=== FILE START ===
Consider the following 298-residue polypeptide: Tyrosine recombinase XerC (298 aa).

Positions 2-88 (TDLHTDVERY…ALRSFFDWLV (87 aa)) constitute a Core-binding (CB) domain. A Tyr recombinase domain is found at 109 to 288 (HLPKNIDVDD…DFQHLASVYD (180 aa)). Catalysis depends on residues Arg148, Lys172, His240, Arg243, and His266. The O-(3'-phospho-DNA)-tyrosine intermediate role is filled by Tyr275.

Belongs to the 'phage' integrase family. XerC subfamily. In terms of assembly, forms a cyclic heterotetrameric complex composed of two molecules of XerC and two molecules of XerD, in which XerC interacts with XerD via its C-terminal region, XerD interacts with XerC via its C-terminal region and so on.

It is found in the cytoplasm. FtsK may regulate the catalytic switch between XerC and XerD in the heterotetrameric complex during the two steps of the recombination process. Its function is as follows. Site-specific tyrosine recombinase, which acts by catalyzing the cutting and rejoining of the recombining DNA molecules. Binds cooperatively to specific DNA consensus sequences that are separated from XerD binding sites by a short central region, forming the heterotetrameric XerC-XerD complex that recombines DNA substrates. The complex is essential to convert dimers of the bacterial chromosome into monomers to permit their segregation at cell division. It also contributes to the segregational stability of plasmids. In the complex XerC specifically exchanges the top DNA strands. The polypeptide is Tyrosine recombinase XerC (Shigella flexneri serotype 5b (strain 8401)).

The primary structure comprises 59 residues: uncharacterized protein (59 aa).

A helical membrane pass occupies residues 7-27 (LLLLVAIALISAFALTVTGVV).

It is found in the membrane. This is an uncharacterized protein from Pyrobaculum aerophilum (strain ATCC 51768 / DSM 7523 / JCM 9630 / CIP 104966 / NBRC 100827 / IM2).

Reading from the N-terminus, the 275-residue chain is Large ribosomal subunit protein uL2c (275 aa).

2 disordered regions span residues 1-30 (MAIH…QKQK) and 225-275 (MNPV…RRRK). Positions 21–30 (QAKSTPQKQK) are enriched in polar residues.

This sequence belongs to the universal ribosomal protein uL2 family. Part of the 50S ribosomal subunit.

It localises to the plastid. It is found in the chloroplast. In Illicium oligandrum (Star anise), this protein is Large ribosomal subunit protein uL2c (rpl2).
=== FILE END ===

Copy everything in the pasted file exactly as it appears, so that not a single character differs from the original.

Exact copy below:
Consider the following 298-residue polypeptide: Tyrosine recombinase XerC (298 aa).

Positions 2-88 (TDLHTDVERY…ALRSFFDWLV (87 aa)) constitute a Core-binding (CB) domain. A Tyr recombinase domain is found at 109 to 288 (HLPKNIDVDD…DFQHLASVYD (180 aa)). Catalysis depends on residues Arg148, Lys172, His240, Arg243, and His266. The O-(3'-phospho-DNA)-tyrosine intermediate role is filled by Tyr275.

Belongs to the 'phage' integrase family. XerC subfamily. In terms of assembly, forms a cyclic heterotetrameric complex composed of two molecules of XerC and two molecules of XerD, in which XerC interacts with XerD via its C-terminal region, XerD interacts with XerC via its C-terminal region and so on.

It is found in the cytoplasm. FtsK may regulate the catalytic switch between XerC and XerD in the heterotetrameric complex during the two steps of the recombination process. Its function is as follows. Site-specific tyrosine recombinase, which acts by catalyzing the cutting and rejoining of the recombining DNA molecules. Binds cooperatively to specific DNA consensus sequences that are separated from XerD binding sites by a short central region, forming the heterotetrameric XerC-XerD complex that recombines DNA substrates. The complex is essential to convert dimers of the bacterial chromosome into monomers to permit their segregation at cell division. It also contributes to the segregational stability of plasmids. In the complex XerC specifically exchanges the top DNA strands. The polypeptide is Tyrosine recombinase XerC (Shigella flexneri serotype 5b (strain 8401)).

The primary structure comprises 59 residues: uncharacterized protein (59 aa).

A helical membrane pass occupies residues 7-27 (LLLLVAIALISAFALTVTGVV).

It is found in the membrane. This is an uncharacterized protein from Pyrobaculum aerophilum (strain ATCC 51768 / DSM 7523 / JCM 9630 / CIP 104966 / NBRC 100827 / IM2).

Reading from the N-terminus, the 275-residue chain is Large ribosomal subunit protein uL2c (275 aa).

2 disordered regions span residues 1-30 (MAIH…QKQK) and 225-275 (MNPV…RRRK). Positions 21–30 (QAKSTPQKQK) are enriched in polar residues.

This sequence belongs to the universal ribosomal protein uL2 family. Part of the 50S ribosomal subunit.

It localises to the plastid. It is found in the chloroplast. In Illicium oligandrum (Star anise), this protein is Large ribosomal subunit protein uL2c (rpl2).